December 2016

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December 2016

News & Notices

Member Spotlight: Ramona Ward

Artisan, designer, educator, and creator of USITT's 2016 holiday card.

USITT: What sparked your passion for costuming?

Ramona: My mother is an artist and an educator and when she would be sewing I would use her scraps to make Troll doll clothes then Barbie doll clothes. I wasn’t really looking to costume design, but I had already picked up that skill as a child and because I’m an artist as well, a graphic artist and a visual artist—for me it was really more about creating something from nothing. Just like magic, we create something from nothing. Who knew? I had no idea when I was designing different looks for my dolls that I was training for something I’d be doing years later.

Do you have a style of design that you’re drawn to?

I have a distinctive style. Everything is very bold with a lot of pure color. I make a lot of statements, huge statements!

What is the biggest challenge you’ve faced?

I think in general my only challenge comes with having enough time to get to the point where I’m satisfied with the design. I very rarely use the first thing I think of. It has to evolve and I have to have time for it to become what it really needs to be. When I get to that point I can tell when it’s ready for me to share or to have someone critique it. That’s my internal process, that’s the difficult part. Once I am settled on an idea or design, I have to work through many versions until I get what I’m really feeling.

What has costuming taught you?

I think the most important thing to remember is that you’re telling a story and all of the elements—the visual aspects, the technical, the actors, their interpretations—are all parts to help tell the story and that is where I work from—from being able to help define and refine and let the actor evolve into the character through the costumes. It’s important to acknowledge that this is not your personal platform to exhibit your work, and yet you are part of a bigger picture that helps to tell the story.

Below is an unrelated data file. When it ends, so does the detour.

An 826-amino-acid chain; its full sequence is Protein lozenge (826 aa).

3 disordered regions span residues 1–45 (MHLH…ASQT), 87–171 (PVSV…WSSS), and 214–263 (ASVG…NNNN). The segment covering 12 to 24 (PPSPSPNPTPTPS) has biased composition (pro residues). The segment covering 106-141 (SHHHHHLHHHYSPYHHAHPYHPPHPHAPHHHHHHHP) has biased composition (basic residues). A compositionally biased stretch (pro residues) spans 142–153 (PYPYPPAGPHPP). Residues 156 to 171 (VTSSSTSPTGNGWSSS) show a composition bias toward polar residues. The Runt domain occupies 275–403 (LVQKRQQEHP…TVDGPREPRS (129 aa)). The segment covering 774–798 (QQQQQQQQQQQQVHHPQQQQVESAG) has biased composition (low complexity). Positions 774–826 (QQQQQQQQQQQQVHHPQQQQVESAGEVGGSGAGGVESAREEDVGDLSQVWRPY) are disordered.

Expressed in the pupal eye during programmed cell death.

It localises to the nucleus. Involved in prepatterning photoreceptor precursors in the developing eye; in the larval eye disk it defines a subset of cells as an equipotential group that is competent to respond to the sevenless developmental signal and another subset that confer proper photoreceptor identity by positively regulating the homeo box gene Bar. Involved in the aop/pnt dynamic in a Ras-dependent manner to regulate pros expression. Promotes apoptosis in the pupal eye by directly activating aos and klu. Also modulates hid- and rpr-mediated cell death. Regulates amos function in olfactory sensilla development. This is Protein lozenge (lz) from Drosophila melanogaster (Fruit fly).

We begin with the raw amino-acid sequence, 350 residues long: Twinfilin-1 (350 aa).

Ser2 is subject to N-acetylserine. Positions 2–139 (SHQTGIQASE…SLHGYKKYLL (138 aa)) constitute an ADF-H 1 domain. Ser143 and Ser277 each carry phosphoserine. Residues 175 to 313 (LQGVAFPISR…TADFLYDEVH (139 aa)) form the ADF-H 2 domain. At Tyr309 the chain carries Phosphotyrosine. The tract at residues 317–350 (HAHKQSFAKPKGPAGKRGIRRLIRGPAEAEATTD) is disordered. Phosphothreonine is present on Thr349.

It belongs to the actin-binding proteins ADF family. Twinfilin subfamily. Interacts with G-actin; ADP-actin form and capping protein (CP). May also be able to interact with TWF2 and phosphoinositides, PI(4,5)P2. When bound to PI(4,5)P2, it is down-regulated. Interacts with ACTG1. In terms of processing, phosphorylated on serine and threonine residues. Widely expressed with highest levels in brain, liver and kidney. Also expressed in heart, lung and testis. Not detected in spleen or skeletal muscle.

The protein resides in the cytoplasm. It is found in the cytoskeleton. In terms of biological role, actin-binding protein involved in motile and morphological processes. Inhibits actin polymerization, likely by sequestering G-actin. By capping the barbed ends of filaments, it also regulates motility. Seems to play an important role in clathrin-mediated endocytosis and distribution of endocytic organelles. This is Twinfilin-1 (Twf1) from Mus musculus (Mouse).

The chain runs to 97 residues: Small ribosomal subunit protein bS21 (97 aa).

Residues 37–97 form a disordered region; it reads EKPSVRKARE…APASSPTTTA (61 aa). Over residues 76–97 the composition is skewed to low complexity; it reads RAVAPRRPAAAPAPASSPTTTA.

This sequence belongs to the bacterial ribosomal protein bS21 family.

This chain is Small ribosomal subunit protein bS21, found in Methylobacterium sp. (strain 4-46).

How has USITT played a role in your life?

It is rejuvenating on a personal level because the chance to attend a conference is a breath of fresh air. You get to see people you haven’t seen since last year and you’re exposed to new technology, new ideas, conversation, and things that you can take back with you. There has never been a time when I have not come away with some new information, a new way of doing things, a new contact or supplier, or some kind of new material to use. There’s nothing like USITT. It’s great for me and it’s been beyond excellent for the students that I bring. It has opened up so many opportunities for them. I mean real work and employment in the industry just from their being able to attend. It has been an eye opener for students and a wealth of information for me as an educator.

Final Thoughts?

When I first started coming to USITT I could count on two hands the number of people of color. Over the years it has grown and we’re seeing Asian, Native American, Latino, more African Americans, and young people as well of those of different cultures which is beyond exciting. Theatre should have no color barrier and the work that we do should tell all of our stories, not just some stories from a particular perspective. Getting them to see that they are included in this big picture of techs who work in theatre has been really eye opening for them. Now that there are more people of color, a door has opened for them and they come back energized. That it has become more inclusive has been the biggest change that I’ve seen over the years in attending USITT.

Suggest a USITT Member for the Spotlight!

If you know of USITT members whose work should be in the Spotlight, please feel free to suggest them. Contact Lynne Dundas at